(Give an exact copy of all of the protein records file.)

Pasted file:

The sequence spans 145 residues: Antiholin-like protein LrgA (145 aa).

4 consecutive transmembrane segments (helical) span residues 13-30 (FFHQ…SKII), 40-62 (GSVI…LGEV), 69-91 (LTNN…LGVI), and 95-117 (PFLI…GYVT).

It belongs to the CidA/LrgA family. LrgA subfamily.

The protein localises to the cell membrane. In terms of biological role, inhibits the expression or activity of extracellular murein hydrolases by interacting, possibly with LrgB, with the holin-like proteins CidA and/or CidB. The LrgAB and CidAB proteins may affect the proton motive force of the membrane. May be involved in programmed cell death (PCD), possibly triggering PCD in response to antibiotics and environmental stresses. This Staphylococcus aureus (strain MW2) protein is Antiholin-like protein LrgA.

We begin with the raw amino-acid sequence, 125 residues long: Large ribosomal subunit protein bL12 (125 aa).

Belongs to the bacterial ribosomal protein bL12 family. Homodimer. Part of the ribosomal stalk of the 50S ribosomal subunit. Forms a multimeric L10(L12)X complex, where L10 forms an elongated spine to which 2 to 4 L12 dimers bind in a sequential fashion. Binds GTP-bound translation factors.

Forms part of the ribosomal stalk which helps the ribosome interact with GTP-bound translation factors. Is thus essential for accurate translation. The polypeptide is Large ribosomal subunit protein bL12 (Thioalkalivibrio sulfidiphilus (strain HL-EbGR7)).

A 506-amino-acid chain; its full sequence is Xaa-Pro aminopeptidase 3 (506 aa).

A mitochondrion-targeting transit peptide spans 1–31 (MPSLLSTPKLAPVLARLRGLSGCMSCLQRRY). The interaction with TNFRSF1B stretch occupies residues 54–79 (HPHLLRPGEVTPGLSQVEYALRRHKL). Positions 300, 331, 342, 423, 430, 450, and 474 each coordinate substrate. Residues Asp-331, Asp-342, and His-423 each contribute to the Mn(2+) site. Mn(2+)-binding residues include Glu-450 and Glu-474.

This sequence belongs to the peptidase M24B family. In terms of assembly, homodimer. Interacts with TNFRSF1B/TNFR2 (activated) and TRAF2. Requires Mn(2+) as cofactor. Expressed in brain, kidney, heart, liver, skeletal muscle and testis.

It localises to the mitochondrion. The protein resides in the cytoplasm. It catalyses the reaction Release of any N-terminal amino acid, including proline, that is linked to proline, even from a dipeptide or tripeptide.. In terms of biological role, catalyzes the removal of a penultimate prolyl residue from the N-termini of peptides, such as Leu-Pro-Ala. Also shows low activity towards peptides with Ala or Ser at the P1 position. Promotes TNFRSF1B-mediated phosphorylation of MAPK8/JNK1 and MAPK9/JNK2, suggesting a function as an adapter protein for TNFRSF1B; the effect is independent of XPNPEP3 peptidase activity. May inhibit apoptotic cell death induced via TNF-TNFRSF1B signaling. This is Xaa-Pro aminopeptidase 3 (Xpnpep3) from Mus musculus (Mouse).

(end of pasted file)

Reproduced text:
The sequence spans 145 residues: Antiholin-like protein LrgA (145 aa).

4 consecutive transmembrane segments (helical) span residues 13-30 (FFHQ…SKII), 40-62 (GSVI…LGEV), 69-91 (LTNN…LGVI), and 95-117 (PFLI…GYVT).

It belongs to the CidA/LrgA family. LrgA subfamily.

The protein localises to the cell membrane. In terms of biological role, inhibits the expression or activity of extracellular murein hydrolases by interacting, possibly with LrgB, with the holin-like proteins CidA and/or CidB. The LrgAB and CidAB proteins may affect the proton motive force of the membrane. May be involved in programmed cell death (PCD), possibly triggering PCD in response to antibiotics and environmental stresses. This Staphylococcus aureus (strain MW2) protein is Antiholin-like protein LrgA.

We begin with the raw amino-acid sequence, 125 residues long: Large ribosomal subunit protein bL12 (125 aa).

Belongs to the bacterial ribosomal protein bL12 family. Homodimer. Part of the ribosomal stalk of the 50S ribosomal subunit. Forms a multimeric L10(L12)X complex, where L10 forms an elongated spine to which 2 to 4 L12 dimers bind in a sequential fashion. Binds GTP-bound translation factors.

Forms part of the ribosomal stalk which helps the ribosome interact with GTP-bound translation factors. Is thus essential for accurate translation. The polypeptide is Large ribosomal subunit protein bL12 (Thioalkalivibrio sulfidiphilus (strain HL-EbGR7)).

A 506-amino-acid chain; its full sequence is Xaa-Pro aminopeptidase 3 (506 aa).

A mitochondrion-targeting transit peptide spans 1–31 (MPSLLSTPKLAPVLARLRGLSGCMSCLQRRY). The interaction with TNFRSF1B stretch occupies residues 54–79 (HPHLLRPGEVTPGLSQVEYALRRHKL). Positions 300, 331, 342, 423, 430, 450, and 474 each coordinate substrate. Residues Asp-331, Asp-342, and His-423 each contribute to the Mn(2+) site. Mn(2+)-binding residues include Glu-450 and Glu-474.

This sequence belongs to the peptidase M24B family. In terms of assembly, homodimer. Interacts with TNFRSF1B/TNFR2 (activated) and TRAF2. Requires Mn(2+) as cofactor. Expressed in brain, kidney, heart, liver, skeletal muscle and testis.

It localises to the mitochondrion. The protein resides in the cytoplasm. It catalyses the reaction Release of any N-terminal amino acid, including proline, that is linked to proline, even from a dipeptide or tripeptide.. In terms of biological role, catalyzes the removal of a penultimate prolyl residue from the N-termini of peptides, such as Leu-Pro-Ala. Also shows low activity towards peptides with Ala or Ser at the P1 position. Promotes TNFRSF1B-mediated phosphorylation of MAPK8/JNK1 and MAPK9/JNK2, suggesting a function as an adapter protein for TNFRSF1B; the effect is independent of XPNPEP3 peptidase activity. May inhibit apoptotic cell death induced via TNF-TNFRSF1B signaling. This is Xaa-Pro aminopeptidase 3 (Xpnpep3) from Mus musculus (Mouse).